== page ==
© 2012-2017 Stan P.
Welcome to the home page for our Roman Catholic Polish community in the capital city of Saskatchewan and Archdiocese of Regina.
Rzymsko-katolicka wspólnota polonijna w stolicy prowincji Saskatchewan i w Archidiecezji Regina.
St. Anthony’s Roman Catholic Parish was founded in 1931 by Msgr. Anthony Gocki. The church serves not only Polish immigrants, but all those who honor St. Anthony of Padua. Since 1982, pastoral care of the parish has been provided by the Society of Christ Fathers.
“Let us renew our trust in the Holy Spirit every day. The trust that He enacts in us, He is in us, He gives us courage, confidence and peace! Let us be guided by Him, men and women of prayer, witnessing the Gospel with courage, becoming instruments in our world of God's unity and communion.”
- Pope Francis, May 22, 2013
With the increasing prevalence of Internet-based communication, we have made accessible the basic information and news about our community, which we hope will enrich your knowledge. Please explore the tabs above, which include some historical points and a devotion to St. Anthony.
We encourage everyone
to join us in prayer.
Zapraszamy do wspólnej modlitwy.
9:00 – (English) po angielsku
11:00 – (Polish) po polsku
Social - Działalność socjalna
St. Anthony’s Parish Hall
1825 Winnipeg Street
Tel. (306) 352-3831
Monday, Tuesday, Friday 6:30 PM – poniedziałek, wtorek, piątek
Wednesday, Thursday, Saturday 9:00 AM – środa, czwartek, sobota
In honor of St. Anthony - 13 Tuesdays with a finale on June 13 - St. Anthony’s Feast Day.
“ST. ANTHONY, CONSOLER OF THE AFFLICTED”
We invite you for the Mass and prayer every Tuesday at 6:30 PM.
During the evening Mass every Tuesday, we will have special prayers
to St. Anthony and a blessing with the relic of St. Anthony.
O gentle and loving St. Anthony, whose heart was ever full of human sympathy,
whisper my petition into the ears of the Sweet Infant Jesus,
who loved to be folded in your arms,
and the gratitude of my heart will ever be yours.
* * *
85th ANNIVERSARY OF ST. ANTHONY’S PARISH
1930/31 – 2015/16
November 2015 – June 2016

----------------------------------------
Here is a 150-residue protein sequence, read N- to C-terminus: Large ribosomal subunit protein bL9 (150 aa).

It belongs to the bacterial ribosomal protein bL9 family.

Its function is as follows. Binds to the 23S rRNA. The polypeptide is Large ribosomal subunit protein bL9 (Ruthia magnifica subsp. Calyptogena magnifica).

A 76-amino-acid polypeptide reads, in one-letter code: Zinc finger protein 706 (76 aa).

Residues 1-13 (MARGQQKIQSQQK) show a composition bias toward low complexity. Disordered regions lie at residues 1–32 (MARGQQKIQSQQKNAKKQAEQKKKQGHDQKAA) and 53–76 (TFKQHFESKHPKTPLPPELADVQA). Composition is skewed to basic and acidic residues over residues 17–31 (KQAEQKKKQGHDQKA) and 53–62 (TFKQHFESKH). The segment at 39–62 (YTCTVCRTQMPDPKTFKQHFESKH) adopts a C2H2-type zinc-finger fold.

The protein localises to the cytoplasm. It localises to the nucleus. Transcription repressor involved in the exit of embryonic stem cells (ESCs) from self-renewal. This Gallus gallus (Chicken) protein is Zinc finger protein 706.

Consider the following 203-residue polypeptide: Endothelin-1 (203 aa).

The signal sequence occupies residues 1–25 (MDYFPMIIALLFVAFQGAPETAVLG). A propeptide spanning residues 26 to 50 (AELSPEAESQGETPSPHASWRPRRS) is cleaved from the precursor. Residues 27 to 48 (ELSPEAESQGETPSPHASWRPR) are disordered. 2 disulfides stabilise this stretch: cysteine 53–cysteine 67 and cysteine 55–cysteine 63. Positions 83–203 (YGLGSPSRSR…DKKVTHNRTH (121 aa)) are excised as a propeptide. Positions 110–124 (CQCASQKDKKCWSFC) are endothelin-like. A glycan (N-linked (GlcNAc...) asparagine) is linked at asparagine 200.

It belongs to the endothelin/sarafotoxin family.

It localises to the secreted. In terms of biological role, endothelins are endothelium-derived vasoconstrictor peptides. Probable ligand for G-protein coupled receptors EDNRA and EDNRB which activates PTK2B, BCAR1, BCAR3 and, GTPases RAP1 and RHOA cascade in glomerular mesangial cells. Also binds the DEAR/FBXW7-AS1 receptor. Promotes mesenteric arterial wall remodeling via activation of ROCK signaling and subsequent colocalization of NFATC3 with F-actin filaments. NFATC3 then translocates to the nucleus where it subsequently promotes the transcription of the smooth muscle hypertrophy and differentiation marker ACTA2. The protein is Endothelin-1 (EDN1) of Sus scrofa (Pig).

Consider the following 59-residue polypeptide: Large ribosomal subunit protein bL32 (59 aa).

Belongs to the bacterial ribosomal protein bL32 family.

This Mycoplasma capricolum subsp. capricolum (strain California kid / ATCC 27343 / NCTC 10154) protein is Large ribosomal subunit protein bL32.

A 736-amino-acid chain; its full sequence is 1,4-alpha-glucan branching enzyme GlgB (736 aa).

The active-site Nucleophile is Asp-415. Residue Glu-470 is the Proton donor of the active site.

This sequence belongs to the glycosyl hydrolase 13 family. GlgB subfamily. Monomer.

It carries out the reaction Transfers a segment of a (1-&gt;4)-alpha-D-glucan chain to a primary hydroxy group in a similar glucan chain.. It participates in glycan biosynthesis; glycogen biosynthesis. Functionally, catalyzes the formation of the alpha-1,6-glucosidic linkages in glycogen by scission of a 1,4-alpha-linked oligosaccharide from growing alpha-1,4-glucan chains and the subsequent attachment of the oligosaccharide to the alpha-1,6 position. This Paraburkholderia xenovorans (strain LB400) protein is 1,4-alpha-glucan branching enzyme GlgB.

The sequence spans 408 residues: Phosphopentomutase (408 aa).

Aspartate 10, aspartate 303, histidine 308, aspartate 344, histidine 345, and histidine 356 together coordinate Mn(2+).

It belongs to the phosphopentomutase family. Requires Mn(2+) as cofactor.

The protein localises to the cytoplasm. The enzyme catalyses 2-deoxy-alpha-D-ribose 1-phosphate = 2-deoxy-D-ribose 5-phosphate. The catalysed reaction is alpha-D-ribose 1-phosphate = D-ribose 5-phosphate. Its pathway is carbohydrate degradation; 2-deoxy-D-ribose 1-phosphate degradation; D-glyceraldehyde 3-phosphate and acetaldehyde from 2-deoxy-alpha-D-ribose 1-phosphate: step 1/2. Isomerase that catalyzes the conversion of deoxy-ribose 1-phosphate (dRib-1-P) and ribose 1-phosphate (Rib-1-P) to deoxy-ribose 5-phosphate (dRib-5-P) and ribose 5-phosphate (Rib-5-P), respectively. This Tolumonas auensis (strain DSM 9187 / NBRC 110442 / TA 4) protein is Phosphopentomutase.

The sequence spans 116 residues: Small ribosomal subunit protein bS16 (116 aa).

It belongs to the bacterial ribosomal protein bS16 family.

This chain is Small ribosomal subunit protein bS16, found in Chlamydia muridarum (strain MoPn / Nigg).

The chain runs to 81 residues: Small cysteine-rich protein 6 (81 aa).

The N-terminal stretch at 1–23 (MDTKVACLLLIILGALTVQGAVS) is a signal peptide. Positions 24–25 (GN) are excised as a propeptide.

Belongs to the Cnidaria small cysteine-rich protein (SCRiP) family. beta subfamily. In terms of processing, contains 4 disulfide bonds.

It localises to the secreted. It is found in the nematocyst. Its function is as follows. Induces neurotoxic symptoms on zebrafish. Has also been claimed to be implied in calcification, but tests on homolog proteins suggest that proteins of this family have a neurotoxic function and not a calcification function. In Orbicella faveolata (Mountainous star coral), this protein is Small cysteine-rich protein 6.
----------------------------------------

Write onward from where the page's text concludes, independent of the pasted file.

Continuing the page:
Honoring our past
Celebrating the present
Hoping & entrusting our future to Jesus Christ!
What St. Anthony’s Parish and Church means to me….
What does it mean to belong to a parish like St. Anthony’s or to pray regularly at
St. Anthony’s Church? Well, that can be answered in hundreds of different ways.
What does it mean to you? What are your hopes and visions for the future of our
St. Anthony’s ‘Church in 15 years, 35 years, and 50 years?
Put your thoughts down in 2 or 3 paragraphs. We will select a dozen answers to
be published in the bulletin during the 85th anniversary of our parish and church.
One of the stained glass
windows in the church.
Annual Devotion in Honor of St. Anthony - 2017
St. Anthony Special Thirteen Tuesdays Novena of Masses beginning on March 21st, and continuing every Tuesday through June 13th 2017.
For many centuries, a special Franciscan spirituality grew, based on the teachings, exemplary faith and miracles of St. Anthony. In the City of Regina, we are proud to say that, unceasingly since 1933, we have been able to present a fervent devotion to all who are hungry and desire to be closer to God. To those who are interested in growing in the formation of faith, in Jesus our Redeemer, we offer a special Devotion of 13 Tuesdays. Here at St. Anthony’s, our community’s vision is “To radiate the joy of the Gospel in the heart of the City.” Just as Jesus called his disciples to preach the good news, so too, he calls us to share the light of Christ with others. This means that we must recognize and cultivate the flame of faith in our hearts. Prayer, study and works of mercy fan this flame of Christ in our lives. But Jesus does not want us to simply be illumined by his presence, but to shine for others to see. Whenever we share the blessings in our lives with others, the light of Christ grows stronger in our world. May the Franciscan spirituality of our Patron Saint – St. Anthony again be a great opportunity for radiating Christ’s light in our City! Each Tuesday evening, beginning at 6:30 PM, the Devotion will consist of three important parts:
1. Holy Eucharist
2. Adoration of the Blessed Sacrament
3. Veneration of the relics of St. Anthony
Please see for yourself and join us!
The 85th Annual 13 Tuesdays Devotion in Honor of St. Anthony begins on March 21st, 2017, at 6:30 PM,